In a vague statement published recently by a national newspaper in Saudi Arabia, the government announced that it will consider altering its restrictive male guardianship laws for women.

To be sure, women were not even mentioned — the announcement only said the government will consider 18 as the age at which "minors” will not require a legal guardian.

But the news nevertheless generated some expectation, along with uncertainty. No specifics were given. Currently, the laws require adult women to seek permission from male guardians — which could be a husband, brother or son — to travel, marry, enroll in educational opportunities, obtain a lifesaving abortion, or get a release from prison and other state-run institutions. The announcement mentioned the formation of a committee to study the changes intended for legislation.

This was reminiscent of a previous royal court decision in April 2017 to review, in three months, all the ministerial regulations requiring a male’s permission for women to access services or resources. More than two years later, little has been done on that front. The announcement of lifting the driving ban was expected in the 2000s but came to effect in 2018. Many viewed the decree of 2017 as a mere analgesic in response to the increasing social mobilization around the guardianship system, a move to buy time rather than actually bringing about any meaningful intervention.

Speculation abounds about the real intentions of the kingdom. But there’s no question that any changes in the restrictions imposed on women in Saudi Arabia, no matter how trivial, would improve the quality of their lives. What is worrying, though, is the state’s slow, piecemeal approach to the crippling system of male guardianship — a system that must be entirely uprooted.

At its core, the male guardianship system is based on the assumption that men are superior to women and therefore entitled to inspect and authorize women’s choices based on their own discretion. It is a pervasive set of written regulations and practiced social norms. It goes well beyond legislation. Male guardians have a right to veto women’s choices even if permission is not required by law. A few years ago, the state removed a clause in the labor law requiring the guardian’s permission to apply for jobs but made it optional for employers to request a guardian’s permission.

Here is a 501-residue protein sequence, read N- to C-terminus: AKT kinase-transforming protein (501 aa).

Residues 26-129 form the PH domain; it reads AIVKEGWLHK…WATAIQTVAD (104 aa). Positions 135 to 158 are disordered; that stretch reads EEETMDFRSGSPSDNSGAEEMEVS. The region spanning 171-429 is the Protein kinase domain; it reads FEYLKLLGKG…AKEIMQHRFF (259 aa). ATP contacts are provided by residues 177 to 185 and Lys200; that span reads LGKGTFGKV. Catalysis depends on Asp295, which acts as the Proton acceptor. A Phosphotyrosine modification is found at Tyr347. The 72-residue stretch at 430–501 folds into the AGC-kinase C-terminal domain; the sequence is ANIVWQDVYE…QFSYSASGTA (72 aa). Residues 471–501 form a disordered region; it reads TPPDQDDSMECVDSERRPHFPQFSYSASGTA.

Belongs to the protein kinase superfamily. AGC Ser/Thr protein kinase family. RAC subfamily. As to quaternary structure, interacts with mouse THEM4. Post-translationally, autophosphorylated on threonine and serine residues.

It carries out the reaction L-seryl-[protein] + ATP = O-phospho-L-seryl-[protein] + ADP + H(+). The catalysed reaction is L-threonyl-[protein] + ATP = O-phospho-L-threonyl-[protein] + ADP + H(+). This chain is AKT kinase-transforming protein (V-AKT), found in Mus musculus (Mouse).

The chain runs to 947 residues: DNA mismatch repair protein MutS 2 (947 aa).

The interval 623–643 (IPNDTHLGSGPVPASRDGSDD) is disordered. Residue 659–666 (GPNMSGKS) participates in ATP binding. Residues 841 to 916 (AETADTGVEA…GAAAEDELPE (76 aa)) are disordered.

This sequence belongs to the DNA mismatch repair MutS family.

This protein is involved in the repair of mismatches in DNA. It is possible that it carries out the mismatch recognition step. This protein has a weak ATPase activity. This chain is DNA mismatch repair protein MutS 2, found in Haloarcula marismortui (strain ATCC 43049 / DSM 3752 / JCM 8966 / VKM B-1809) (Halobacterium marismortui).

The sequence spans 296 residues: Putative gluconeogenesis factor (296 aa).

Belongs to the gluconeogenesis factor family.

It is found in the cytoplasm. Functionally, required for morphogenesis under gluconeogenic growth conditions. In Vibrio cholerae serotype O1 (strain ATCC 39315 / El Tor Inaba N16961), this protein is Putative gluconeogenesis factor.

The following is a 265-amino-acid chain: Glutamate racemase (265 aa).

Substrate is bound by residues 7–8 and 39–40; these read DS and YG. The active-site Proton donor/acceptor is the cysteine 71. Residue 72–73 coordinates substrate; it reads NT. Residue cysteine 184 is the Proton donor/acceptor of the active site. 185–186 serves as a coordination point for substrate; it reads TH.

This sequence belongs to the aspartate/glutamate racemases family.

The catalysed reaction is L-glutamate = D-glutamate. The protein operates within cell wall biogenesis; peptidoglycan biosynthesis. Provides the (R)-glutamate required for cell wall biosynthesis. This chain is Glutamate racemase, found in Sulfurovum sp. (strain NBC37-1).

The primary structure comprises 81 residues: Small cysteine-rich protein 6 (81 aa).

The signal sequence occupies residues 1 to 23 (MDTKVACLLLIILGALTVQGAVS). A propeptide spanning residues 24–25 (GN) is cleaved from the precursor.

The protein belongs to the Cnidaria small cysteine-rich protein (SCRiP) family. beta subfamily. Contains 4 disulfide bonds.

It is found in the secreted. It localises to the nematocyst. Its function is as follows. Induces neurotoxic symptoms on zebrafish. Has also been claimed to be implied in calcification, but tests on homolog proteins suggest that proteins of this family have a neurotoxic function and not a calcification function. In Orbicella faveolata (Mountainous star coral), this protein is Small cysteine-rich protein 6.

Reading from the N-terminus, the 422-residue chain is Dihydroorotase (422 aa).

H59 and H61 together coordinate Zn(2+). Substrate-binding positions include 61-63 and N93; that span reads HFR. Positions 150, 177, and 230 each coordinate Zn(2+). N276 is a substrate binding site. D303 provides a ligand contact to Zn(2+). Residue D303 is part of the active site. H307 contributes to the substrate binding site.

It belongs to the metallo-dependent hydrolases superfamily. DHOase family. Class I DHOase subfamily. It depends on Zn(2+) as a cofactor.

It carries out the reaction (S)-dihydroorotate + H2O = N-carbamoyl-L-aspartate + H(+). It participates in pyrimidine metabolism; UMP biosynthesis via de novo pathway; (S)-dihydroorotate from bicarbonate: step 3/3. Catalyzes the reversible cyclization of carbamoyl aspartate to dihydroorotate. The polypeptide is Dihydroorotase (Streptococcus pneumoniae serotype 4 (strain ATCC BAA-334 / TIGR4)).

Guardians often file cases against women for being disobedient or leaving home — acts punishable by prison terms and flogging. Although women can still go to court to challenge their guardians’ denial of choices, the chances of success are minimal. In rare cases, another male guardian or the judge himself would replace the main guardian in acting as the decision-maker for the woman.

Reforming individual aspects of the guardianship system won’t liberate Saudi women from the control of men. As long as men hold the power to decide, all other rights achieved recently — to drive, work — will remain ephemeral.

In places such as Saudi Arabia, where decades of religious and cultural subjugation of women have been entrenched in regulations and practices and beliefs about women’s roles, there is no alternative but to counter such assumptions. Feminists in Saudi Arabia have been bravely engaging in public debates and community initiatives over the past two decades to counter the religious misogyny in society and to set a new gender norm. They have campaigned tirelessly (and at great personal risk) for lifting the driving ban, for greater work opportunities, for protection from domestic violence, for reforms of family laws and lately for abolishing the male guardian system.

Ideally, reforms should reflect women’s voices and experiences in framing and making decisions.

Yet research on authoritarian regimes suggests that women’s rights are often enacted to preserve non-democratic rule. Since the arrests and targeting of many of the Saudi female activists who have led the debates and mobilizations to gain more rights, an increasingly hostile domestic rhetoric against feminists is being promoted by some state-affiliated figures, including female members in the Shura Council.

In the Western media, the discussion is irrelevantly framed in light of increased gender mixing. Having men and women attend concerts, sporting events or movie theaters together with men does not automatically translate to advancement in legal rights or better representation for women. Nor does it add to a deeper understanding of women’s status in society or help their voices be heard without fear of retaliation.

This is a point that is often missed when commenting on social reforms in Saudi Arabia. The real mark of women’s rights reforms should be the ability of women to freely express their demands, form associations and lobby their government without persecution — goals that remain elusive to date.

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